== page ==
The space domain is critical to national security. It also has become increasingly chaotic and crowded over the past decade as the burgeoning space industry launches constellations of satellites. To conduct their missions, military commanders need timely and accurate information from space assets, as well as robust and reliable communications. Since its inception in 2015, DARPA’s Hallmark program has successfully developed tools providing increased space situational awareness and strategies for asset management and protection, similar to the approach the Air Force has been perfecting for the air domain over the past 100 years. As Hallmark concludes at DARPA, discussions are ongoing with multiple Department of Defense and other national security organizations, as well as commercial entities, to incorporate elements of the program into future efforts.
“The Hallmark program is ending in 2020, but the technologies and processes we developed for command and control in a contested environment will continue to yield positive results for the operational community,” said Fotis Barlos, DARPA program manager for Hallmark. “Several organizations are already using parts of the system. In addition to the Department of Defense, we’re talking to the Department of Commerce to address the important problem of commercial space traffic management.”
Over the previous five years, Hallmark successfully integrated more than a dozen software tools into two separate testbeds, one each from Ball Aerospace and BAE Systems. Volunteer space operators have evaluated each of the testbeds on a rolling three-month cycle using a cognitive evaluation framework to assess overall situational awareness, workload, and an understanding of ground truth. Each cycle has built on the technical and cognitive evaluation from the previous iteration.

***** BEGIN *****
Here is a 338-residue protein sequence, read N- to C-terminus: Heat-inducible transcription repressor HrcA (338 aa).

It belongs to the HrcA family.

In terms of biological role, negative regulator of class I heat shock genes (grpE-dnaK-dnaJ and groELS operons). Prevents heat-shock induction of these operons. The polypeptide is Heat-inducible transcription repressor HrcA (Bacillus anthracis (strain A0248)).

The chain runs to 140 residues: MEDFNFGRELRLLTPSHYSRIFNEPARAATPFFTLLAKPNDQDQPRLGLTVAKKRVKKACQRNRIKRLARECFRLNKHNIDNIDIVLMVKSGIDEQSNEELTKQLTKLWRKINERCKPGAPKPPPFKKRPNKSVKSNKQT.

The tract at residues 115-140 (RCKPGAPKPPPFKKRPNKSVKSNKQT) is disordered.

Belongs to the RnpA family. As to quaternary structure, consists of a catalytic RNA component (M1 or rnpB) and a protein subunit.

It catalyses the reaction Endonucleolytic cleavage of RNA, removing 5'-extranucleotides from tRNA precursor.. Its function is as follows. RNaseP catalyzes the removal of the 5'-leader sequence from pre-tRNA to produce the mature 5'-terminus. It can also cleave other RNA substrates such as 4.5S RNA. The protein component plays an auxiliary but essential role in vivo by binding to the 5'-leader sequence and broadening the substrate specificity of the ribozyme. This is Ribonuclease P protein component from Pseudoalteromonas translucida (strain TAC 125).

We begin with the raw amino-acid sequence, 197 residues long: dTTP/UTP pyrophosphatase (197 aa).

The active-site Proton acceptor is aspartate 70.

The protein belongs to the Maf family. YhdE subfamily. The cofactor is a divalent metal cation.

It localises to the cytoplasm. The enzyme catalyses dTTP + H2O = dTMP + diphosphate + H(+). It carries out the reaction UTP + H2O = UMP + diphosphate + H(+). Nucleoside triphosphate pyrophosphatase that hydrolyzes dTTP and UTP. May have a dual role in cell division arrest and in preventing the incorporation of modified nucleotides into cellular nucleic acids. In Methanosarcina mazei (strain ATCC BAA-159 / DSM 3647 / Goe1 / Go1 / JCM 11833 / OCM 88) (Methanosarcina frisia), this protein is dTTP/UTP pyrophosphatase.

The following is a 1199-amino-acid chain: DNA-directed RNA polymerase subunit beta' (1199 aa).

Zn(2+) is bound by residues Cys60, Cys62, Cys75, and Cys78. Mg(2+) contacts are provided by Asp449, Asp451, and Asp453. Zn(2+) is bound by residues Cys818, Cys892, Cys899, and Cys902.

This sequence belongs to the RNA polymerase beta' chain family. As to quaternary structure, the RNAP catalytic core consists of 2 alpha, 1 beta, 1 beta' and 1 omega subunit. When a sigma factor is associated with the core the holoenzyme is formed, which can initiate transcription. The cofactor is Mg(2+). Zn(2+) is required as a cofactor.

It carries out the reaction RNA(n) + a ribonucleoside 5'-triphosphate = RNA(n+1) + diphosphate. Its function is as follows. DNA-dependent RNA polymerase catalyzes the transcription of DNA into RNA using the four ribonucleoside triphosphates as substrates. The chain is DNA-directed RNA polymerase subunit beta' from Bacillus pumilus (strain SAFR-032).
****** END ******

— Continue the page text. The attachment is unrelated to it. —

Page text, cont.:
“We have a finite number of end users and space operators who need to sort through immense amounts of information to determine what’s going on,” said Col. Jeremy Raley, director of the Strategic Capabilities Group, U.S. Air Force Space Rapid Capabilities Office. “Hallmark provides a framework to create tools to do what operators commonly do, but in a quicker, more reliable, and consistent manner.”
The Hallmark program focused on the development of three different classes of capabilities. The first is indications and warnings – using machine learning technologies to detect threats and raise appropriate alerts. The second is space situational awareness, which fuses various indication and warning messages into a coordinated picture that assesses the threat posture from multiple perspectives. It also anticipates events that could have catastrophic effects, such as a potential collision due to an unplanned maneuver. The third is course of action (COA) development, using artificial intelligence to provide an operator a sequence of actions to respond to an identified threat in the most efficient and effective way.
Hallmark also has introduced an experimentation and acquisition approach that optimizes technologies to mission objectives, leading to higher flexibility and agility in integrating new tools as requirements change and technologies evolve in the future. In this mission integration model, responsibility of ensuring successful integration falls on the tools themselves, rather than on a single government integrator. In this way, developers are allowed the flexibility to attempt various creative solutions to the given problem without being bound to a formal set of requirements.
Other DARPA programs have adopted the concept successfully; and in some cases, the military services have expanded this mission integration model to accelerate the acquisition process, delivering capabilities based on operator needs rather than long, fixed development approaches designed prior to the emergence of data and learning technologies.
The final Hallmark stakeholder demonstrations took place in late January and early February at Ball Aerospace and BAE Systems facilities.
Image Caption: Operators evaluate Hallmark tools on testbeds in Ball Aerospace and BAE Systems facilities
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